News Letter Vol.3
Kinki University 21st Century COE Program English Site > News Letter Vol.3
Kinki University Fisheries Laboratory receives the Agriculture Minister's Prize for the full culture of bluefin tuna

On November 26, Kinki University Fisheries Laboratory (represented by Director Hidemi Kumai) received the Agriculture Minister's Prize for the 'Achievement of full culture of bluefin tuna' at the 2004 ceremony for commending persons in the private sector who have attained distinguished achievements in research and development in agriculture, forestry, and fisheries, held at Hoso Kaikan in Tokyo under the sponsorship of the Ministry of Agriculture, Forestry and Fisheries and Agriculture, Forestry and Fisheries Technical Information Society.

This commendation project was started in 2000 to contribute toward giving further motivation to those especially in the private sector who engage in research and development in the fields of agriculture, forestry, and fisheries since the prospects for these and other related industries in Japan in the 21st century show that it is critical to make all-out efforts at research and development in these fields. The prizes include the Agriculture Minister's Prize and five other prizes.

Kinki University Fisheries Laboratory is the first fishery-related institute to receive the Agriculture Minister's Prize. The evaluation of its achievement was that (i) the establishment of full culture technology for bluefin tuna, which is consumed much by the Japanese people and is expected to decrease, is highly significant and (ii) although this epoch-making technology has not been spread widely, much can be expected from it.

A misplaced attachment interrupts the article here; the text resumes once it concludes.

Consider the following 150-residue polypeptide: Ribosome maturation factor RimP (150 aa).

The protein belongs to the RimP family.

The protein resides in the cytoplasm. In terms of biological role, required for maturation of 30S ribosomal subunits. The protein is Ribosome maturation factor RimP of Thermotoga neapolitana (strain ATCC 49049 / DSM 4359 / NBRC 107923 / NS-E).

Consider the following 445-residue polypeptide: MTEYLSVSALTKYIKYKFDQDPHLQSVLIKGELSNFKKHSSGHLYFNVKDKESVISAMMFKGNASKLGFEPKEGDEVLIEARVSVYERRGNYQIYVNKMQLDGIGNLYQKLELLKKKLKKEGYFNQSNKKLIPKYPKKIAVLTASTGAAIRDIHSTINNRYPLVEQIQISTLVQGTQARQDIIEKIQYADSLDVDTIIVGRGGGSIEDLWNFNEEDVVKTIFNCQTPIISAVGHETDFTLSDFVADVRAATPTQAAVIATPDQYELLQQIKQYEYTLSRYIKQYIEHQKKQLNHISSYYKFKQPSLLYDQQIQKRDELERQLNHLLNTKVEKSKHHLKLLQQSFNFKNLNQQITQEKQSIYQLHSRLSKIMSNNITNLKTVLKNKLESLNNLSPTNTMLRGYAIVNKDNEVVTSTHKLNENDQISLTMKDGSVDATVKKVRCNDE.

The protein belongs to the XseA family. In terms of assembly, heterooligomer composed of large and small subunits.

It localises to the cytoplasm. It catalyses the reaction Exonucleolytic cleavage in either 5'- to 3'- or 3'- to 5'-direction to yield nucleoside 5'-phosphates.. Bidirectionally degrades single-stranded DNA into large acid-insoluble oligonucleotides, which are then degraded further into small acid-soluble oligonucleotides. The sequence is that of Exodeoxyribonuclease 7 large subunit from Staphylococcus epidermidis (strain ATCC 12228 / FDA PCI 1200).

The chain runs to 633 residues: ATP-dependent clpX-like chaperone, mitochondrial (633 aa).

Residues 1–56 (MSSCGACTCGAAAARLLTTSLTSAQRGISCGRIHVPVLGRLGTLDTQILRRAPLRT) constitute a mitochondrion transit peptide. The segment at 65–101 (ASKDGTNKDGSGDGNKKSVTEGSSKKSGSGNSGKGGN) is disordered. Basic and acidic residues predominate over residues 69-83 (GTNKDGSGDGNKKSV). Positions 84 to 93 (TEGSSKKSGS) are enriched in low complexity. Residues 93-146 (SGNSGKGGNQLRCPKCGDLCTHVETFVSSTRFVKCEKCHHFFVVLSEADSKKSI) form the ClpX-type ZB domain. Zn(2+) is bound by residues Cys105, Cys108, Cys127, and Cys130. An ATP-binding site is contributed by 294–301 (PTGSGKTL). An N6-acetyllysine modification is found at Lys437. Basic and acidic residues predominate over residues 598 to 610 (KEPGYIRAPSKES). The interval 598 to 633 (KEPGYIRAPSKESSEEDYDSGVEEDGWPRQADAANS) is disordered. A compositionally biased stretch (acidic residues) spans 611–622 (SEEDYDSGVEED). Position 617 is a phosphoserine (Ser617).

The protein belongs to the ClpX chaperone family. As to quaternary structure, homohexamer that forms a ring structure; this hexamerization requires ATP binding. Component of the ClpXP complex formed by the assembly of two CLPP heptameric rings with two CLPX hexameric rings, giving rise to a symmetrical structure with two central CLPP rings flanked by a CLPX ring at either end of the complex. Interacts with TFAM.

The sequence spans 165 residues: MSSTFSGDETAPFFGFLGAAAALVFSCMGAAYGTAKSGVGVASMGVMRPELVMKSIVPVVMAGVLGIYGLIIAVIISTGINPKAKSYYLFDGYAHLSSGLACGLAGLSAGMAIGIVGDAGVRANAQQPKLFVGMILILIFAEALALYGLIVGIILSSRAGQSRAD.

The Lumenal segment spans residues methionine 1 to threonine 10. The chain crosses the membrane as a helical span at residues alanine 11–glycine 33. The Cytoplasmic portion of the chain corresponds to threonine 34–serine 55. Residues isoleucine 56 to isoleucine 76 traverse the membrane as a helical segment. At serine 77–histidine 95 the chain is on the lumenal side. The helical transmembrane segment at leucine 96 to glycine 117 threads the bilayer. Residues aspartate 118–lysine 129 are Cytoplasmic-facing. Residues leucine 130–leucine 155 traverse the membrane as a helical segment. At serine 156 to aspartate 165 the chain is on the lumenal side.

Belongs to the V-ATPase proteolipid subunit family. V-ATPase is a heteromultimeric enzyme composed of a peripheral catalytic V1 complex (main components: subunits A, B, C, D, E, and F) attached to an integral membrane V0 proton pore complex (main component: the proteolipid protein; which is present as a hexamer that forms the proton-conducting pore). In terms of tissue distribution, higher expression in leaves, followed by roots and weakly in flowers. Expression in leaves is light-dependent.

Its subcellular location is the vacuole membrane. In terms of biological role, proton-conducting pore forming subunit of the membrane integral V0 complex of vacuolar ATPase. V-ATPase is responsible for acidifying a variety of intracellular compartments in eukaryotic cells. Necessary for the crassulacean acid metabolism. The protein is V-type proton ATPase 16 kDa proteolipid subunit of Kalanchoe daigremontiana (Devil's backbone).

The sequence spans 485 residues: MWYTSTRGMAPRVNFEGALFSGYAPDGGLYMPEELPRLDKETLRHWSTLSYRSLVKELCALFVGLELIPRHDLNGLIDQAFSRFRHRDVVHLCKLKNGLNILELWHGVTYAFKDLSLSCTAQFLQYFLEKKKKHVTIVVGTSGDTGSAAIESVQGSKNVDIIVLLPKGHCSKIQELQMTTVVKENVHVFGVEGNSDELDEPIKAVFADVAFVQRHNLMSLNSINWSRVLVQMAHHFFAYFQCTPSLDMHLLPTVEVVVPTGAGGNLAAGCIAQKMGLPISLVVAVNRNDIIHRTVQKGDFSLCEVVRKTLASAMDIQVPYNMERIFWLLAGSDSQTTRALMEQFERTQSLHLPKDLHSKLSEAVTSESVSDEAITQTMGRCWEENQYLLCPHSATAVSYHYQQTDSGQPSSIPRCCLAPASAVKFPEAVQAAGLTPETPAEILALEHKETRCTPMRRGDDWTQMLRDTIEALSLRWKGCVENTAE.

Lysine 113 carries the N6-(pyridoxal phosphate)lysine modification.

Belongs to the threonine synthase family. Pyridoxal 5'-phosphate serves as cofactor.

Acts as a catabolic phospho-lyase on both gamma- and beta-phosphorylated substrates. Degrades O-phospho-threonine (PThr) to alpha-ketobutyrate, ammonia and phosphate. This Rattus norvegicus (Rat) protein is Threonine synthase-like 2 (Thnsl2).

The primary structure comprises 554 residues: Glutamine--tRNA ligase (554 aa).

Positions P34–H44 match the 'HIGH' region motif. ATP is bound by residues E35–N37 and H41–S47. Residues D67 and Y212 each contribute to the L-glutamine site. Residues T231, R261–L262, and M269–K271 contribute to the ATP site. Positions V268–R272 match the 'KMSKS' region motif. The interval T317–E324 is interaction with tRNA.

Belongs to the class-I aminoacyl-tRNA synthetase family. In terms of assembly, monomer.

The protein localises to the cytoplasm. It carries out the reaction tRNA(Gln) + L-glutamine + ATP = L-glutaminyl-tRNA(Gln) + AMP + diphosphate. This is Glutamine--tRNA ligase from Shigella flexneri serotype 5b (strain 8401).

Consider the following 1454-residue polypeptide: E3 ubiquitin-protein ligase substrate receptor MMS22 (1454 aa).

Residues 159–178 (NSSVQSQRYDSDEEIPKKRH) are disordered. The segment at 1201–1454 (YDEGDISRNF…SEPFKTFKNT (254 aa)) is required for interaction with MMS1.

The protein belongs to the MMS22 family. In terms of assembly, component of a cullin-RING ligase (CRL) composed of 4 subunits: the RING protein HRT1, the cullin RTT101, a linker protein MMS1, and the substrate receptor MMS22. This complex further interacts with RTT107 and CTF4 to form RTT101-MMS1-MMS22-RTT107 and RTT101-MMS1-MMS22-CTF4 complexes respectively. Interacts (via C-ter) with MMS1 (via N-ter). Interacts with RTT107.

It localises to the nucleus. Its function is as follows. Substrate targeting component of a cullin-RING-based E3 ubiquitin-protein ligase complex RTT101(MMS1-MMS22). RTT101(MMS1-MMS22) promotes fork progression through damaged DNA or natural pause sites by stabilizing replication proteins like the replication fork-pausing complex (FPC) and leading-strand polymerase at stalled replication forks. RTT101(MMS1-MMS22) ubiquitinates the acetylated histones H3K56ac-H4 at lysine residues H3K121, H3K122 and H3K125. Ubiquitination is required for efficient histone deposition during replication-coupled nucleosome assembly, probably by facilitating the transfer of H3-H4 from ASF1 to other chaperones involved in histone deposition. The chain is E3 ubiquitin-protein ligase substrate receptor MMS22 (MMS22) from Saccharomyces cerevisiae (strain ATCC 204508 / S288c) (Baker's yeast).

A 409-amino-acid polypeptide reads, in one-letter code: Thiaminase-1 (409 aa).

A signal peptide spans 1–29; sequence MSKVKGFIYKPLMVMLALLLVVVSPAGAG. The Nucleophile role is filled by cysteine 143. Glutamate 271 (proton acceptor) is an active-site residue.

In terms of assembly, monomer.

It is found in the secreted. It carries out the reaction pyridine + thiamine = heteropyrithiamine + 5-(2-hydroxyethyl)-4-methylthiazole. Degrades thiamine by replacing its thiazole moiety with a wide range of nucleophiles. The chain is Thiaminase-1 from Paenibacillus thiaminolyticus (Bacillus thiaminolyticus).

At the ceremony, Director Kumai gave a presentation of the achievement, and panels and a stuffed specimen of bluefin tuna which was raised for 23 years were exhibited. At the celebration and opinion exchange meeting, sashimi of a full-cultured bluefin tuna was offered and the participants admired it for its flesh color and taste.

Receiving a prize certificate. Trophy for the Agriculture Minister's Prize

21st Century COE Program 'Center for Aquaculture Science and Technology for Bluefin Tuna and Other Cultivated Fish'
A detailed introduction to and the current status of the research activities at the Environmental Conservation and Source Dynamism Group


Takeshi Yamane (Source Dynamism, School of Agriculture)

Symposium poster
First of all, I would like to explain about the research themes currently pursued by the members involved in source dynamism.